The police department’s three deputy chiefs and 10 captains are no longer part of the Oakland Police Officers Association, after the City Council voted to reject an appeal of the city’s decision to remove them from the powerful union.
However, hours before the council meeting Tuesday night, attorneys for the OPOA sent Council President Ignacio De La Fuente a letter apparently withdrawing the appeal, saying it would not be in the interests of the entire membership to pursue it further.
But after hearing the advice of Chief Assistant City Attorney Barbara Parker, the council disregarded the letter because it did not explicitly say the union was withdrawing the appeal.
De La Fuente cast the only dissenting vote, saying there wasno need to deny an appeal that had been withdrawn. Councilmember Larry Reid (Elmhurst-East Oakland) was absent.
All members of the new police management union have asked the OPOA and the law firm of Rains, Lucia and Wilkinson to represent them in negotiations for a new contract separate from the one covering lieutenants, sergeants and officers.
City officials said it made no sense for the deputy chiefs, as members of the police union, to be part of the city’s team working on a new deal.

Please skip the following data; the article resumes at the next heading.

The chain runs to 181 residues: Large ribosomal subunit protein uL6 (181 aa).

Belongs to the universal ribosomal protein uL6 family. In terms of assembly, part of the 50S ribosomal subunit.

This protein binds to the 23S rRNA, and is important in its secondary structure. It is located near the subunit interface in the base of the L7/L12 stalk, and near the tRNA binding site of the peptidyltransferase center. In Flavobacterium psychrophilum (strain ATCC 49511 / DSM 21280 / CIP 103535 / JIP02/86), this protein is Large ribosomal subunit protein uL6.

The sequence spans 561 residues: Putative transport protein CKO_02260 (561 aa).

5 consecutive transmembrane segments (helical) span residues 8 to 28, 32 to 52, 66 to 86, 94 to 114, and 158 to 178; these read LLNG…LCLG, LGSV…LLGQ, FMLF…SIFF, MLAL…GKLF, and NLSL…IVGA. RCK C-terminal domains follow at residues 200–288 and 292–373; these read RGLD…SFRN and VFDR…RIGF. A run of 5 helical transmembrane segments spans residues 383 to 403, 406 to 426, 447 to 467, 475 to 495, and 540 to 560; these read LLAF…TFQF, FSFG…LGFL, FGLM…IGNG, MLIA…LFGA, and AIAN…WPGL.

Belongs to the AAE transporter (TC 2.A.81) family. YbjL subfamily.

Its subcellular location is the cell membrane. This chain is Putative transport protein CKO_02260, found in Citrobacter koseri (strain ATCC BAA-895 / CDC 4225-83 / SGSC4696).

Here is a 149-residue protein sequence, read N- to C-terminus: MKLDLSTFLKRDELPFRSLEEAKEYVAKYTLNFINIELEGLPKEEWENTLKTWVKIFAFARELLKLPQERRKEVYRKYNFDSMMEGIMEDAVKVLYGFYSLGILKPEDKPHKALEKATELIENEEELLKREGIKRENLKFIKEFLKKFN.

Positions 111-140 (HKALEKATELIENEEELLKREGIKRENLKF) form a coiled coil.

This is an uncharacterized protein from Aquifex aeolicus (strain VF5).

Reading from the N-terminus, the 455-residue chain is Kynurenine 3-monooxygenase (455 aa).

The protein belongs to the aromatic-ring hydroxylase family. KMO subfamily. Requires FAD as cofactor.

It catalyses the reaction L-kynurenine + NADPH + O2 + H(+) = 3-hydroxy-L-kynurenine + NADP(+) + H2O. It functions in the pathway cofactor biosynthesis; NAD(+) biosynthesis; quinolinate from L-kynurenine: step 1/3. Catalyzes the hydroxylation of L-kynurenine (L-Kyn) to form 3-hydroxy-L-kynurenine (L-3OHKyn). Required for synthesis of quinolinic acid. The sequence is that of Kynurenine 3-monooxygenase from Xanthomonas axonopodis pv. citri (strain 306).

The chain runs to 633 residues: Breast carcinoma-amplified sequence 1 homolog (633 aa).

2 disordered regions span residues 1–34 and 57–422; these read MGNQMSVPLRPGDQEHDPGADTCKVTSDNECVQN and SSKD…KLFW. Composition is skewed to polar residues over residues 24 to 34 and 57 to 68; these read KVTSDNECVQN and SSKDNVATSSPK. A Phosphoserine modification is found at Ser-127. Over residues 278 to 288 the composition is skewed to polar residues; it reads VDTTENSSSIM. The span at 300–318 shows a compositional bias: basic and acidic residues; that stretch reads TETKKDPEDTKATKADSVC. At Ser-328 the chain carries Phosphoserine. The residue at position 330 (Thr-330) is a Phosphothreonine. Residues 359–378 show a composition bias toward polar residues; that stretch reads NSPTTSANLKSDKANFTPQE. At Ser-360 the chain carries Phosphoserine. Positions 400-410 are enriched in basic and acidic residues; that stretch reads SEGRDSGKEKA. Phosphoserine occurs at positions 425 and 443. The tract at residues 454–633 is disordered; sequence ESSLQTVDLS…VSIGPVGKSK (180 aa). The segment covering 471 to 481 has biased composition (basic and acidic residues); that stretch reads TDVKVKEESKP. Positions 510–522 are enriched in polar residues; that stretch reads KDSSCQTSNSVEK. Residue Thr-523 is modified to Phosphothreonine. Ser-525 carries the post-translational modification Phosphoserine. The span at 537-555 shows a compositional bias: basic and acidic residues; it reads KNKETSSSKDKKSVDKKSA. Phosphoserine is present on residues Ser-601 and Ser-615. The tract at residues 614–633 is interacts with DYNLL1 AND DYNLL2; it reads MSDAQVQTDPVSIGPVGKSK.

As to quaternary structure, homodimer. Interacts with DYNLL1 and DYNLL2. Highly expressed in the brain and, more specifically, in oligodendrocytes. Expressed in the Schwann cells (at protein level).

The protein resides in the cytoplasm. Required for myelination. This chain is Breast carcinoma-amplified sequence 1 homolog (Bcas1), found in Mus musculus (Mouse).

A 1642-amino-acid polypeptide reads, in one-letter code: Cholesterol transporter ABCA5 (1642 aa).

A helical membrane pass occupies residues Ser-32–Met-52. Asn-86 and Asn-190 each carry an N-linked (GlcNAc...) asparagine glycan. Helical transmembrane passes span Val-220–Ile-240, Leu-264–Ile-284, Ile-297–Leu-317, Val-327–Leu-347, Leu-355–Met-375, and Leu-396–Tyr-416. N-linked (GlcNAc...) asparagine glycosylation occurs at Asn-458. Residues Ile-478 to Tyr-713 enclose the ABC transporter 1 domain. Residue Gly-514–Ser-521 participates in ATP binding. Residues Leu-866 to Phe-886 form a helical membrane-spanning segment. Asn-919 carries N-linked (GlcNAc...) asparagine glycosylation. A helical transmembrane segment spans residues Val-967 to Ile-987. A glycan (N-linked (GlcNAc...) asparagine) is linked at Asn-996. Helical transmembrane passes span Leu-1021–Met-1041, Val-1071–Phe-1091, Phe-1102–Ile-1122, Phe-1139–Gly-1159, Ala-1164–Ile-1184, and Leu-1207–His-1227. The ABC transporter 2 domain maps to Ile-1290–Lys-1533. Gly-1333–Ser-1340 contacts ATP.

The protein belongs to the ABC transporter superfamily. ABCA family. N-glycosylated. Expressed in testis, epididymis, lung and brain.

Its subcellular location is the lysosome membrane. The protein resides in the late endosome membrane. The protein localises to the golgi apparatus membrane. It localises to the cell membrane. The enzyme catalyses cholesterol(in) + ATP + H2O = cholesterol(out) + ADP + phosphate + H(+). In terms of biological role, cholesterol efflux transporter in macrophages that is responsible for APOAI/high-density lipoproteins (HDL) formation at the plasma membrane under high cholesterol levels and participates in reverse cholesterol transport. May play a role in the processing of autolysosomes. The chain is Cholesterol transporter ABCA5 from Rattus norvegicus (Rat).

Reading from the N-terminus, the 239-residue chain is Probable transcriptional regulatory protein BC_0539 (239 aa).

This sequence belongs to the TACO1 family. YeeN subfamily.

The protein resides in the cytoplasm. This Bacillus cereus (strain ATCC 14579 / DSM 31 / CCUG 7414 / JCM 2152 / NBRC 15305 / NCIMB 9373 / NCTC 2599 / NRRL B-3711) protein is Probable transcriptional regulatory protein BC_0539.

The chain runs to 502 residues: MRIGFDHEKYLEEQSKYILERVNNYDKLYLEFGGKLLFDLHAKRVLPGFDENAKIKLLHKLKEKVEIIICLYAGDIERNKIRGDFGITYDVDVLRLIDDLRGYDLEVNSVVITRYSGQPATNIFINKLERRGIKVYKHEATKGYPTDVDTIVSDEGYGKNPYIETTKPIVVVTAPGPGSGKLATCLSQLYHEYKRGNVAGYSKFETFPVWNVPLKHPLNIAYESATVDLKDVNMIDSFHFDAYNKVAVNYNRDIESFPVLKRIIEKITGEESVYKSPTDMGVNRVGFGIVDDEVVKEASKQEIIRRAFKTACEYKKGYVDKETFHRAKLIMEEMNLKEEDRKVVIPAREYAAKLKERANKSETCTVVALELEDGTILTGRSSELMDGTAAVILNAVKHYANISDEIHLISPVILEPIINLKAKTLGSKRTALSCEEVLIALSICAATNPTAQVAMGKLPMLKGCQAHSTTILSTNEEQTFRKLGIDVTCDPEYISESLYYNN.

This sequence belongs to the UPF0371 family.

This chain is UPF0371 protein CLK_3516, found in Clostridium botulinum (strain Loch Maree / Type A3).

In his letter to the council, union attorney Rocky Lucia said there was no evidence to support the city’s claim of a conflict of interest, and “to suggest that command staff members would compromise their responsibilities as managers is to certainly call into question their professionalism, integrity and character.”
In September, an Alameda County Superior Court judge blocked the city from removing the deputy chiefs from the union, saying they had not properly followed the law for such a move.
In October, the city adopted new regulations and started the process again while appealing the judge’s decision, according to Jonathan Holtzman, an attorney for the city who has been leading the tense negotiations for a new contract with the police union. The appeal is now moot, he added.
Holtzman said he was happy to have the issue resolved, which was one of many issues on the table during the contract negotiations.
Although the union’s contract expired in July, its terms and conditions remain in effect. The deal has been harshly criticized for being overly generous to officers and giving the union too much sway over assignments and shift schedules.